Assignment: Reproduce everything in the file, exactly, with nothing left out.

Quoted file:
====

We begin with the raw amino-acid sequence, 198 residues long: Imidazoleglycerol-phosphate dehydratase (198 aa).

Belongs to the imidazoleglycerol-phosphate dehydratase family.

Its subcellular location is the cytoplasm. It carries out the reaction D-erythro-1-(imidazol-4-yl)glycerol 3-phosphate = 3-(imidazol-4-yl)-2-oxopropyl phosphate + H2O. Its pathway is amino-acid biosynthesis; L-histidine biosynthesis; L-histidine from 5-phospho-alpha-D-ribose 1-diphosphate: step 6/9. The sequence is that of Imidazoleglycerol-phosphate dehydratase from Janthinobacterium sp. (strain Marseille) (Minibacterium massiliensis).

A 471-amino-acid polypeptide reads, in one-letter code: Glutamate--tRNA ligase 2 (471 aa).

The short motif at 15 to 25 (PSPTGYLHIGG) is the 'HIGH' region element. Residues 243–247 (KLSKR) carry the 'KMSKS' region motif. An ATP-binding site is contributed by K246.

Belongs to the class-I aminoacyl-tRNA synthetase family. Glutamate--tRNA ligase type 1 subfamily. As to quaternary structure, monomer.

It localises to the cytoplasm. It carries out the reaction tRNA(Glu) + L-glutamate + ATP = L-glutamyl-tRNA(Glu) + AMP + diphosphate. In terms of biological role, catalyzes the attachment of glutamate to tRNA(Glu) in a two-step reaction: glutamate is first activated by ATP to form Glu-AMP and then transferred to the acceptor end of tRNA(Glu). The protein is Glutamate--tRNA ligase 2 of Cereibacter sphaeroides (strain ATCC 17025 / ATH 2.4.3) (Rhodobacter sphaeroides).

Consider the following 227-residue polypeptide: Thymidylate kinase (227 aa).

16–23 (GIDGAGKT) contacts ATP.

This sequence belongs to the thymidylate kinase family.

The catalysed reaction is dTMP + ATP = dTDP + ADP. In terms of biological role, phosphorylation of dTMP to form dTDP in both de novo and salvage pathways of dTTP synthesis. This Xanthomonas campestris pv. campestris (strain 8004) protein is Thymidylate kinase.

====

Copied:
We begin with the raw amino-acid sequence, 198 residues long: Imidazoleglycerol-phosphate dehydratase (198 aa).

Belongs to the imidazoleglycerol-phosphate dehydratase family.

Its subcellular location is the cytoplasm. It carries out the reaction D-erythro-1-(imidazol-4-yl)glycerol 3-phosphate = 3-(imidazol-4-yl)-2-oxopropyl phosphate + H2O. Its pathway is amino-acid biosynthesis; L-histidine biosynthesis; L-histidine from 5-phospho-alpha-D-ribose 1-diphosphate: step 6/9. The sequence is that of Imidazoleglycerol-phosphate dehydratase from Janthinobacterium sp. (strain Marseille) (Minibacterium massiliensis).

A 471-amino-acid polypeptide reads, in one-letter code: Glutamate--tRNA ligase 2 (471 aa).

The short motif at 15 to 25 (PSPTGYLHIGG) is the 'HIGH' region element. Residues 243–247 (KLSKR) carry the 'KMSKS' region motif. An ATP-binding site is contributed by K246.

Belongs to the class-I aminoacyl-tRNA synthetase family. Glutamate--tRNA ligase type 1 subfamily. As to quaternary structure, monomer.

It localises to the cytoplasm. It carries out the reaction tRNA(Glu) + L-glutamate + ATP = L-glutamyl-tRNA(Glu) + AMP + diphosphate. In terms of biological role, catalyzes the attachment of glutamate to tRNA(Glu) in a two-step reaction: glutamate is first activated by ATP to form Glu-AMP and then transferred to the acceptor end of tRNA(Glu). The protein is Glutamate--tRNA ligase 2 of Cereibacter sphaeroides (strain ATCC 17025 / ATH 2.4.3) (Rhodobacter sphaeroides).

Consider the following 227-residue polypeptide: Thymidylate kinase (227 aa).

16–23 (GIDGAGKT) contacts ATP.

This sequence belongs to the thymidylate kinase family.

The catalysed reaction is dTMP + ATP = dTDP + ADP. In terms of biological role, phosphorylation of dTMP to form dTDP in both de novo and salvage pathways of dTTP synthesis. This Xanthomonas campestris pv. campestris (strain 8004) protein is Thymidylate kinase.